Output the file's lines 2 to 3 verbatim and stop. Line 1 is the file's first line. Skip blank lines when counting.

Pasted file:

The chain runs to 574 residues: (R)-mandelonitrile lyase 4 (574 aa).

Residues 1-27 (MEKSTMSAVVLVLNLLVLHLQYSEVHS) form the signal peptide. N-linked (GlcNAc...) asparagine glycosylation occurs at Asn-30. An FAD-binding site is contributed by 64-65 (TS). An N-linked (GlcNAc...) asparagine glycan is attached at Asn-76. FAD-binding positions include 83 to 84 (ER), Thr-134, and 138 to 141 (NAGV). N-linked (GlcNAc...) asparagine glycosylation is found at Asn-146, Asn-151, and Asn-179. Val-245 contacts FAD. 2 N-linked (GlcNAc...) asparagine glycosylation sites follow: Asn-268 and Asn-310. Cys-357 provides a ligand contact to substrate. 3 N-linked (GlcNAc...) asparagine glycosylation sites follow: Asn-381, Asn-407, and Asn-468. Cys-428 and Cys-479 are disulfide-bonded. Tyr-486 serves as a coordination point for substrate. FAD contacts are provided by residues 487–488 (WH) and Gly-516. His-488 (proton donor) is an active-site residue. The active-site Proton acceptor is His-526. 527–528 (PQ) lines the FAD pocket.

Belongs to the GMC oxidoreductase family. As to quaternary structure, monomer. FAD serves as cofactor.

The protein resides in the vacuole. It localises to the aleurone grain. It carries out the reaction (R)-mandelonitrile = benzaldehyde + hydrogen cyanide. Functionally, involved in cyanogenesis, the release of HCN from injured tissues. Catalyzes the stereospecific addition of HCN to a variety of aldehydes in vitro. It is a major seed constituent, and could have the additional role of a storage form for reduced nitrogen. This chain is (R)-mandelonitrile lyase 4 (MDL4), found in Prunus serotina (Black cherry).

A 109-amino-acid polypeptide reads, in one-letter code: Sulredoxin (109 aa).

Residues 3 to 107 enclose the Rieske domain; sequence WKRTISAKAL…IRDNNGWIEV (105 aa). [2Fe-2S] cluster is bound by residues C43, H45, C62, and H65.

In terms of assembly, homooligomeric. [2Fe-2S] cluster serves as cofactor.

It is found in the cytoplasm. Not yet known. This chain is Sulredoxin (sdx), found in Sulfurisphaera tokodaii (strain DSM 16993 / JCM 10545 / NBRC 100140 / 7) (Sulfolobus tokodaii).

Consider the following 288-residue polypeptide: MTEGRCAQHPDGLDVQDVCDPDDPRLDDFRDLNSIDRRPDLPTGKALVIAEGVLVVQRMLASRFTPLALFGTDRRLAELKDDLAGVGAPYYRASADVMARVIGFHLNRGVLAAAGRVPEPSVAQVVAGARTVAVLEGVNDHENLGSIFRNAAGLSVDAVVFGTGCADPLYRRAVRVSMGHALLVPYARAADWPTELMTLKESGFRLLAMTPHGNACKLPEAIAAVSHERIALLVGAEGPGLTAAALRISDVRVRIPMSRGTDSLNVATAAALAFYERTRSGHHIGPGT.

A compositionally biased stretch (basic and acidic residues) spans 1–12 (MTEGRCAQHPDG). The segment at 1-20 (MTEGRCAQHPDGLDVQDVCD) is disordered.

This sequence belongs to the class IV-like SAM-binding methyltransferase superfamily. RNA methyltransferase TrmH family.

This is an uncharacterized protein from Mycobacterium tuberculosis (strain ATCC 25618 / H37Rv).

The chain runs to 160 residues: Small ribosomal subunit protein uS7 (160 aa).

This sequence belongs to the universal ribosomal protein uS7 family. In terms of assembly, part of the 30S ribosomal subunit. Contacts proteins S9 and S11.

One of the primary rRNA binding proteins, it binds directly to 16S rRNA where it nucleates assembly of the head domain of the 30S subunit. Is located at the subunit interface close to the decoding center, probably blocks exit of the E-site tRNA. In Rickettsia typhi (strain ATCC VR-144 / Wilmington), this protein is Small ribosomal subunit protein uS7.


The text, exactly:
Residues 1-27 (MEKSTMSAVVLVLNLLVLHLQYSEVHS) form the signal peptide. N-linked (GlcNAc...) asparagine glycosylation occurs at Asn-30. An FAD-binding site is contributed by 64-65 (TS). An N-linked (GlcNAc...) asparagine glycan is attached at Asn-76. FAD-binding positions include 83 to 84 (ER), Thr-134, and 138 to 141 (NAGV). N-linked (GlcNAc...) asparagine glycosylation is found at Asn-146, Asn-151, and Asn-179. Val-245 contacts FAD. 2 N-linked (GlcNAc...) asparagine glycosylation sites follow: Asn-268 and Asn-310. Cys-357 provides a ligand contact to substrate. 3 N-linked (GlcNAc...) asparagine glycosylation sites follow: Asn-381, Asn-407, and Asn-468. Cys-428 and Cys-479 are disulfide-bonded. Tyr-486 serves as a coordination point for substrate. FAD contacts are provided by residues 487–488 (WH) and Gly-516. His-488 (proton donor) is an active-site residue. The active-site Proton acceptor is His-526. 527–528 (PQ) lines the FAD pocket.

Belongs to the GMC oxidoreductase family. As to quaternary structure, monomer. FAD serves as cofactor.